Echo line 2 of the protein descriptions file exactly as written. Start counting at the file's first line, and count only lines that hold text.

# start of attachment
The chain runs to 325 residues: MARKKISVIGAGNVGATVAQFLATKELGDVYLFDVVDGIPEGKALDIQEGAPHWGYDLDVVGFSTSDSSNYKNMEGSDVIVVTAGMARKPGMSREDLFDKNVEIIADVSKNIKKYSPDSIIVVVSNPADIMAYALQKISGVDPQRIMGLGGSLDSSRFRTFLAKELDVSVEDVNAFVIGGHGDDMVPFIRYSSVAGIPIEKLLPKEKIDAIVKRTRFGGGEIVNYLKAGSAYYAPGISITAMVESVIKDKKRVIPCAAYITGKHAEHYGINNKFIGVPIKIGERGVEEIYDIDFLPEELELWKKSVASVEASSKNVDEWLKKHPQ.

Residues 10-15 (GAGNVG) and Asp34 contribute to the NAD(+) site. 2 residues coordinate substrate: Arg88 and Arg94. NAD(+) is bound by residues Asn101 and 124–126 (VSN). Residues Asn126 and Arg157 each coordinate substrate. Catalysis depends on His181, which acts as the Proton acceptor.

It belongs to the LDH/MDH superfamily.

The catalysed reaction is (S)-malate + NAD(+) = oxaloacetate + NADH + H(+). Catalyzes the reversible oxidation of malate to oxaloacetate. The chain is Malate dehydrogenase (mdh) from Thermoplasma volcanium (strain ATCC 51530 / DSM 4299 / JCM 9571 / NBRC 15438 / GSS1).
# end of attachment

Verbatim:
Residues 10-15 (GAGNVG) and Asp34 contribute to the NAD(+) site. 2 residues coordinate substrate: Arg88 and Arg94. NAD(+) is bound by residues Asn101 and 124–126 (VSN). Residues Asn126 and Arg157 each coordinate substrate. Catalysis depends on His181, which acts as the Proton acceptor.